Though it isn’t the company that introduced e-signatures, DocuSign forever changed the game when it comes to digital signatures and agreements. In 17 years, it has become one of the biggest companies in the world and is projected to expand its operations in the next few years. DocuSign has essentially become synonymous with electronic agreements as Google is to search engines.
Company History & Background
DocuSign was founded in 2003 by Tom Gonser, Court Lorenzini, and Eric Ranft. Gonser, who founded a tech firm NetUpdate in 1999, came up with the idea of e-agreements after NetUpdate acquired a company that specialized in electronic signatures called DocuTouch. With DocuTouch holding several patents for online digital signatures and collaboration, Gonser saw an opportunity to commence another start-up that would eventually become a multi-million dollar company today. With the approval of the NetUpdate board, Gonser and Lorenzini purchased DocuTouch assets from NetUpdate and eventually started DocuSign.
In 2005, zipLogix (formerly zipForm) integrated DocuSign into its virtual real estate forms. Mock trials that featured licensed attorneys and real judges highlighted the easy and safe functionality of contracts incorporated with DocuSign. In 2010, DocuSign was made available for the iPhone and iPad, as well as adding support for phone-based user authentication.
DocuSign continued its upward trajectory in 2012, signing an agreement with online payment giant Paypal that allows Paypal’s users to capture signatures and payments in a single transaction using DocuSign Payment. A year later, financial news company Business Insider reported that around 90% of Fortune 500 companies had already signed up to use DocuSign. It wouldn’t be long before the company maximized the use of cloud technology as it introduced the Docusign Agreement Cloud in 2019, a software that digitally processes and automates the entire agreement process.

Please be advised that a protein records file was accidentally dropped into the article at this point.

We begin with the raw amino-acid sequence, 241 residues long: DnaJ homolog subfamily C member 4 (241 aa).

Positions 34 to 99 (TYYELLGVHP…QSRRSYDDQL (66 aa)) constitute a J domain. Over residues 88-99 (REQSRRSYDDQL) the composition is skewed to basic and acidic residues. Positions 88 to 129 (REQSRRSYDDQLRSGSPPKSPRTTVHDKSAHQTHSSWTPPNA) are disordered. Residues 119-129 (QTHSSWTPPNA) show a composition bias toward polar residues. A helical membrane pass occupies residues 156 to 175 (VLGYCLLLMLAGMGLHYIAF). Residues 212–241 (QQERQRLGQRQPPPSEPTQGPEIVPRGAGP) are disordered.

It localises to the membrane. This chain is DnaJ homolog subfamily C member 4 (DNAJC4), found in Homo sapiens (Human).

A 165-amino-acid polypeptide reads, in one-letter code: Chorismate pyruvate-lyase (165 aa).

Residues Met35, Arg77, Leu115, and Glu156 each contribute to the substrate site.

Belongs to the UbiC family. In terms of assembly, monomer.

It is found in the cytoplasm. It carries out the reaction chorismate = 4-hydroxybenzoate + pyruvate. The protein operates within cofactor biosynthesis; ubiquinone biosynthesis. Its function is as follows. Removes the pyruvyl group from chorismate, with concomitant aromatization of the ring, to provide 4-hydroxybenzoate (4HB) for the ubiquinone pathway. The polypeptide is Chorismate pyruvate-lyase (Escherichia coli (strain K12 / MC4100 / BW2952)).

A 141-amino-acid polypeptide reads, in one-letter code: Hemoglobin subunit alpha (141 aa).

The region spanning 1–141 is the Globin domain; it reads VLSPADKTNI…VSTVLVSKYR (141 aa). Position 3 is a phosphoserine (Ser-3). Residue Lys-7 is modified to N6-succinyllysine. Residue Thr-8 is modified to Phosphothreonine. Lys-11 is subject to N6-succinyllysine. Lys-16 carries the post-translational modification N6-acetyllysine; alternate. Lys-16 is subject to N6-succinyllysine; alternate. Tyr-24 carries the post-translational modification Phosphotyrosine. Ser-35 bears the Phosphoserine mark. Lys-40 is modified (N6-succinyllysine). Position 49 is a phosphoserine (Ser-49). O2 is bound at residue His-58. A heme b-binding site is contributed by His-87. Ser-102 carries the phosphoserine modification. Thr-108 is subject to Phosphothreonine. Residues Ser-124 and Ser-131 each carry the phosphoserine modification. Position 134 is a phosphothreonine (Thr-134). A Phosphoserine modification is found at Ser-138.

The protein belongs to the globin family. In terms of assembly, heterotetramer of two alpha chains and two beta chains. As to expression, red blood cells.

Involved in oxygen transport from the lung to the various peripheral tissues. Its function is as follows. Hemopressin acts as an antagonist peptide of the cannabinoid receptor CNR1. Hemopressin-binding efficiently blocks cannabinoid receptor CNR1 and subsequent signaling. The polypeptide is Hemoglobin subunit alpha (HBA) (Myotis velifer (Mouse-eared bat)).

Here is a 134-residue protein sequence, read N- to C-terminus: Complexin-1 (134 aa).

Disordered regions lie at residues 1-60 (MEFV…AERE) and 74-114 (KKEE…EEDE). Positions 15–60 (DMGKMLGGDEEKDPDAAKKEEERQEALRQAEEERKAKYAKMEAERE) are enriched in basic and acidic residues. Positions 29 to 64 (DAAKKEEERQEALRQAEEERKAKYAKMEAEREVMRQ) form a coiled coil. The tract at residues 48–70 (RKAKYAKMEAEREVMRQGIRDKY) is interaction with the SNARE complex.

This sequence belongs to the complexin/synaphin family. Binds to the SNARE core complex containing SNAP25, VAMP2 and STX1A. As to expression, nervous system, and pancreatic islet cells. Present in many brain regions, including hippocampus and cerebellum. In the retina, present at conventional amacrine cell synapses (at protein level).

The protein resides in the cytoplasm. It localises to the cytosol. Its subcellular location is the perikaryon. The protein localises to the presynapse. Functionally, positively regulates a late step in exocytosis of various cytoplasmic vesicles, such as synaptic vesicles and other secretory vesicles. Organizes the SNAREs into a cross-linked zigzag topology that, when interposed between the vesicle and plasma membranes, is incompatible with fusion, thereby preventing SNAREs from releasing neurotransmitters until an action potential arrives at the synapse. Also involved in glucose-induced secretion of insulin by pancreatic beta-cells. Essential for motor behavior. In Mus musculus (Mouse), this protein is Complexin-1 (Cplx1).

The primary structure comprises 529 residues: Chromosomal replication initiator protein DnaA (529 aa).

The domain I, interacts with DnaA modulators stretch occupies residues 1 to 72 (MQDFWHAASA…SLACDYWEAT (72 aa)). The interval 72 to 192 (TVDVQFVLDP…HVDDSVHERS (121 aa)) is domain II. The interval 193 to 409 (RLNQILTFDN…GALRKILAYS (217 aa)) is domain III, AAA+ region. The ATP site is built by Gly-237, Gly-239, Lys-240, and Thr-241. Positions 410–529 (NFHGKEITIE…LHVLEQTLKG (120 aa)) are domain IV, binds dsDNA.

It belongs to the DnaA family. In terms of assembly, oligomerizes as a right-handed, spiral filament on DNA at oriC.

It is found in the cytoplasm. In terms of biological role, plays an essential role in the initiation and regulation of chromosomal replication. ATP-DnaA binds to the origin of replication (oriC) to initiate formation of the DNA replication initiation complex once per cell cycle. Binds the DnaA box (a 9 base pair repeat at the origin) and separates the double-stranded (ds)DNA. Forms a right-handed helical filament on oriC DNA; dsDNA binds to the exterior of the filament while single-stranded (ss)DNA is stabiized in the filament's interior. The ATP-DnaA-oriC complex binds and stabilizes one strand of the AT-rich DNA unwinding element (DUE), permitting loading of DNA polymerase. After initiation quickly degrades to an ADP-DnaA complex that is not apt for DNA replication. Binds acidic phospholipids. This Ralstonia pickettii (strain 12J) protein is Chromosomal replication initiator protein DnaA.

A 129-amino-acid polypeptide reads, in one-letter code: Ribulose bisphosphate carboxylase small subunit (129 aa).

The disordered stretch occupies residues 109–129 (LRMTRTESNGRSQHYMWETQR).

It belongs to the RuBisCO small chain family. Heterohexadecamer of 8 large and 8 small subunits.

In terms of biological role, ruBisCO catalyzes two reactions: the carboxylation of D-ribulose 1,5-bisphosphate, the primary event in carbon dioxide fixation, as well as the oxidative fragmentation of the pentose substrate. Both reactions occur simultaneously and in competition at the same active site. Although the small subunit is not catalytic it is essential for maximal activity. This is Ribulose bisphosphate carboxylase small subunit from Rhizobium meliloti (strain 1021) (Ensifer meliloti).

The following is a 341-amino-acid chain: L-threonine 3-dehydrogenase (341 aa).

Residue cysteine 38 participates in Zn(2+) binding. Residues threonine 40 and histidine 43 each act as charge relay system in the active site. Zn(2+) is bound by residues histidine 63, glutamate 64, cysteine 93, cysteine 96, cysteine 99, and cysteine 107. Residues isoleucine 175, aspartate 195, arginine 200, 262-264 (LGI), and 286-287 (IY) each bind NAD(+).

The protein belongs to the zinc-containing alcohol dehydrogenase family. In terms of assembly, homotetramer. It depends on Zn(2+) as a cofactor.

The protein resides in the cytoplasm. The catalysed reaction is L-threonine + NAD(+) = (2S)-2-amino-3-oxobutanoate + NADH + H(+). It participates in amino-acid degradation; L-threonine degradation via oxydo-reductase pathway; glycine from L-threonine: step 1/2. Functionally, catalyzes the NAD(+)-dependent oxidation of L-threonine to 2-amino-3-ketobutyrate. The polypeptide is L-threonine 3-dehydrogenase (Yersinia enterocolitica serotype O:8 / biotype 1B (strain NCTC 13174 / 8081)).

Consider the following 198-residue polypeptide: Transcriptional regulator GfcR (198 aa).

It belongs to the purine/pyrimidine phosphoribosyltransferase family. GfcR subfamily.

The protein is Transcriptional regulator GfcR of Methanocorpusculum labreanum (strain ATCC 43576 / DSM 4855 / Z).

As of 2019, DocuSign is valued at 8.78 billion USD and currently employs nearly 4,000 employees. Gonser stepped down as one of the company's board members in 2018 and is taking more of an active role as a venture investor for early-stage technology companies. Lorenzini and Ranft have left as well, also venturing into tech startups with the former launching a cooking app called CookBrite. Dan Springer is Docusign's current chief executive officer.
Bringing Innovation to Online Agreements
DocuSign’s main innovation mainly comes with users accessing its products anytime and anywhere. As it revolves around its core values of flexibility, accessibility, and ease of use, the company makes it easy for its users to sign documents electronically. With DocuSign, processing time, as well as financial costs associated with fax and mail, are significantly reduced. The company also managed to partner itself with large companies such as Apple, Microsoft, and Google, expanding its reach in the market.
Aside from accessibility, users won’t have to worry about their signatures and confidential agreements being leaked online. DocuSign fully complies with the US ESIGN Act and the European Union’s electronic signature policies.